How to Continue Business Communications During a Crisis (Without Seeming Tone-Deaf)


You know why we are writing this blog. COVID-19. The most used word to describe this global health crisis is one you are familiar with at this point — unprecedented. It’s used over and over because it’s true. This is an unprecedented situation affecting businesses and families in unprecedented ways.

With that being said, as a communications agency, the most prominent question we have received from clients, friends and family is about how businesses (that are able to) can continue forward with their marketing, communications, business development and so on, without appearing tone-deaf to the gravity of this global public health crisis.

There is no one right answer to this question, but here is our take. Cybersecurity and emerging tech are critical infrastructure industries that the world needs in both times of normalcy and especially in crises. Keep up your business operations, but do so with the following in mind:

Publicly Express Your Empathy

Before driving forward with ‘business as usual’ content it is critical to clearly and genuinely communicate your empathy and well wishes to your audiences. Leverage your owned media (website, email, social media, etc.) to share your message. Keep this message visible to audiences without reposting/resending it. For example, on social media you can pin the post to the top of your feed and on your website, you can put up a temporary banner. These tactics give your message longevity without “adding to the noise” which is a significant and justified concern vendors are grappling with.

Lend a Helping Hand

If you can help in any way, do it. Not every industry can lend a relevant helping hand right now, but many emerging tech and cybersecurity companies can. The number of states in the U.S. currently under stay-at-home orders is growing, which means businesses that typically operate out of offices have switched to working from home. As the dust settles from this swift transition these businesses are realizing they have new cybersecurity concerns and needs. This is where your company could step in to help by offering a free, no strings attached trial of your product or service. When communicating this offer with your audience, it is critical to be transparent in your desire to help, so as to avoid seeming opportunistic — a sentiment that will come across as genuine if you sacrifice collecting payment information and other typical business development information fields.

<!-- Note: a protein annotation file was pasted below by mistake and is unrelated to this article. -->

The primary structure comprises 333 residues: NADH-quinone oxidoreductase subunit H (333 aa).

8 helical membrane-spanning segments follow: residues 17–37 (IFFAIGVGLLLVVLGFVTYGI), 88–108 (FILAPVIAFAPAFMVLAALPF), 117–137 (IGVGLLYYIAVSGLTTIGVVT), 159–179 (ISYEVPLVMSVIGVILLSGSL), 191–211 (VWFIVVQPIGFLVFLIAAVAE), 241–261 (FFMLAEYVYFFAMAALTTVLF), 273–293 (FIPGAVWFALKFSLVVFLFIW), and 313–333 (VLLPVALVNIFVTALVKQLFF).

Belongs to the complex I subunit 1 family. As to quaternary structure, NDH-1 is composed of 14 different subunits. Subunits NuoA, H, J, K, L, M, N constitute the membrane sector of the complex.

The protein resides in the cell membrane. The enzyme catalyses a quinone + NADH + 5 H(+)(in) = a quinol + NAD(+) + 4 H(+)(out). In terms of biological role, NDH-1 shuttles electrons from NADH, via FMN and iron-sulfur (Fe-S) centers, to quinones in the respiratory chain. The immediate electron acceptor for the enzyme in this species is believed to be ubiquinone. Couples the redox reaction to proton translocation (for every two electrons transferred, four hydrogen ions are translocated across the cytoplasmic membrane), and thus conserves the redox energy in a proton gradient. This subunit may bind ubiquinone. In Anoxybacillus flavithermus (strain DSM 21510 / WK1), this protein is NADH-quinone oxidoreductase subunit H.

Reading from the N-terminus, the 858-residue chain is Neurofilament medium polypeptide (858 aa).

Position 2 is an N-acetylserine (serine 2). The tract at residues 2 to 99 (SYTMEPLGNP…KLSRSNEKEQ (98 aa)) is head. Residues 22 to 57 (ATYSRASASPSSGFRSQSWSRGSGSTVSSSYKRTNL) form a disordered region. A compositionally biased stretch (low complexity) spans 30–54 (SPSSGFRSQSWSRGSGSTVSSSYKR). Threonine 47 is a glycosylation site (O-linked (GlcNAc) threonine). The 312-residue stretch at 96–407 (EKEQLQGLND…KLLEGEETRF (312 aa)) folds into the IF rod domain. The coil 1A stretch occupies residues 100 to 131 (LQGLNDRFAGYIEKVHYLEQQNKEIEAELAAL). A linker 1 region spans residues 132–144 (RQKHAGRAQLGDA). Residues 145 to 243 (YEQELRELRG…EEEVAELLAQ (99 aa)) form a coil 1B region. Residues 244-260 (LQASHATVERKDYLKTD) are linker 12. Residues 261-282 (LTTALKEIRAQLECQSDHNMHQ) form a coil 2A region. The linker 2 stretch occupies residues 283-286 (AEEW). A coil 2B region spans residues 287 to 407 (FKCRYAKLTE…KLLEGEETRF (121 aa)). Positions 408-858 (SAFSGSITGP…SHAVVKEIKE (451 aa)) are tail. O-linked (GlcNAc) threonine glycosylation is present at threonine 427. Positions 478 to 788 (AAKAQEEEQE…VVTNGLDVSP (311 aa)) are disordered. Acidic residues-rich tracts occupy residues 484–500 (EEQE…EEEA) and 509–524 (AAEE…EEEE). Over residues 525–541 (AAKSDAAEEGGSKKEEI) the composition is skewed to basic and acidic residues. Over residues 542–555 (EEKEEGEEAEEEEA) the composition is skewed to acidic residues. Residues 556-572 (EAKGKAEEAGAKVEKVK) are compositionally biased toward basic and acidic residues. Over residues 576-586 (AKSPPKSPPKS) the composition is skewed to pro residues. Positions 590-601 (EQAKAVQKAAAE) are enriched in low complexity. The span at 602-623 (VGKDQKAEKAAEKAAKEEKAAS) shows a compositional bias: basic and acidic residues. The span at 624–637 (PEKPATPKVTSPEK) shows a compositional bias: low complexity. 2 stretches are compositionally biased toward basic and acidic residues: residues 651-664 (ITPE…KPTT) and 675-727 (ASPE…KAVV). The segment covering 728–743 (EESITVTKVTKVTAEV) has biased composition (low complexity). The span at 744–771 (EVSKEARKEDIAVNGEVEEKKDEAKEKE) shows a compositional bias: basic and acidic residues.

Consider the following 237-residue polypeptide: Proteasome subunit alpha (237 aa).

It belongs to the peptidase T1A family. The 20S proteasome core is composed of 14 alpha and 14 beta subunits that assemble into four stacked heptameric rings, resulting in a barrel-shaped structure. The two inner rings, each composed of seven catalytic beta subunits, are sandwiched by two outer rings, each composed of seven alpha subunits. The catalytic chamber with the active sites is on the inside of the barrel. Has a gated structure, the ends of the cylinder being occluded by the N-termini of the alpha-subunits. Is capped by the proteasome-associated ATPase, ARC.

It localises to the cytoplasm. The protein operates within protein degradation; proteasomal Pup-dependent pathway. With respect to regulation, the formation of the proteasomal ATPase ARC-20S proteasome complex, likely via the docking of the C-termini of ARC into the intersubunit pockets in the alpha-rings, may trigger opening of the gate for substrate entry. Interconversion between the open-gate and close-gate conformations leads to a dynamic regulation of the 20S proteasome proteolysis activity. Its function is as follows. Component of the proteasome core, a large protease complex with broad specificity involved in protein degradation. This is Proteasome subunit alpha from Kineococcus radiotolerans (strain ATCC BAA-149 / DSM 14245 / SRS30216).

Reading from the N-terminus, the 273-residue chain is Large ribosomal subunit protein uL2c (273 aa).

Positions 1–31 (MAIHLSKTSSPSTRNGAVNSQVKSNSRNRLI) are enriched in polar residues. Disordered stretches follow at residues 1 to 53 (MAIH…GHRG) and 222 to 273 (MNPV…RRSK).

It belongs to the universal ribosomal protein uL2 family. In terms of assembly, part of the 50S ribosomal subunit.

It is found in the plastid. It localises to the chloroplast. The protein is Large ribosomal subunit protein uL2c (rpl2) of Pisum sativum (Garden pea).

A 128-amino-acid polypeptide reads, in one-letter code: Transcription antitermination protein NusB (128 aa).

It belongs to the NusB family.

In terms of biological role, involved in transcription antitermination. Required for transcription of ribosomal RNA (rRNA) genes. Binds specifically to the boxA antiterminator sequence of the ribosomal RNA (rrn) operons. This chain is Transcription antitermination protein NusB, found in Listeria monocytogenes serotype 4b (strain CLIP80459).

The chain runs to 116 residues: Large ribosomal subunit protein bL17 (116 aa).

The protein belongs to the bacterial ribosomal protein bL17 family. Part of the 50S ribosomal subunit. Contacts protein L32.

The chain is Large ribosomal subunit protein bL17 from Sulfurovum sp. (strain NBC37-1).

Keep On, Keeping On

For those businesses who feel they have done their due diligence with their public-facing response to the crisis, thoughts turn to “normal” business operations and communications. Know that it is ok to continue with marketing and communications during this time. Share that new hire post. Press send on that exciting award announcement. Publish that partner integration blog. Celebrating the little things is good for team solidarity and for showing your current customers you’re up and running.

Think Things Through from Different POVs

In terms of paid marketing and communications activities, the best way to avoid sounding tone-deaf is — to be blunt — use common sense. Do you have a service that would revolutionize a hospital system’s cybersecurity? Great! Now is not the time to tell them about it. Remove essential services from your campaign’s targeting, segment them out of your email list, do whatever it takes to not inundate a population of people who are working the frontlines, often around the clock, with marketing messages. Set up extra internal content approval checkpoints before you publish any public-facing messages. Your gut opinion about a piece might be that it’s ok, but to someone else on your team, who might be experiencing this situation differently, it might not be.

But What About Criticism?

There is a chance you’ll be criticized by someone. Maybe publicly on a social media post. Maybe privately via email. In these situations, try to objectively assess if the person’s critique is founded or not. They could be experiencing heightened stress and anxiety. Be sincere and craft an apology that shows compassion and thoughtfulness even if you don’t think you’re in the wrong. If for some reason someone is severely critical of your company’s business development activities, you can respectfully remind them that you have a team to pay and they have families to support, and ultimately your activity was in no way intended to offend anyone. Try to keep in mind the possibility that that person might just be having a tough day.

While the world is currently fighting a battle that only fictional novelists and film writers could have fathomed prior to March 2020, it’s still spinning!

Dear LaunchTech Customers,

You’re aware our team is operating in “full-steam ahead” mode from the safety of our individual homes. As usual, please do not hesitate to reach out to your Accounts Team with any questions or project ideas.


If you’re not a current customer but would like to talk through some ideas about what communications and ‘business as usual’ look like for you during this time, we would be happy to arrange a 30-minute phone call (no strings attached) to help you out. You can directly email our Managing Director, Wayne Schepens, here.

Author : Kate D. Shapiro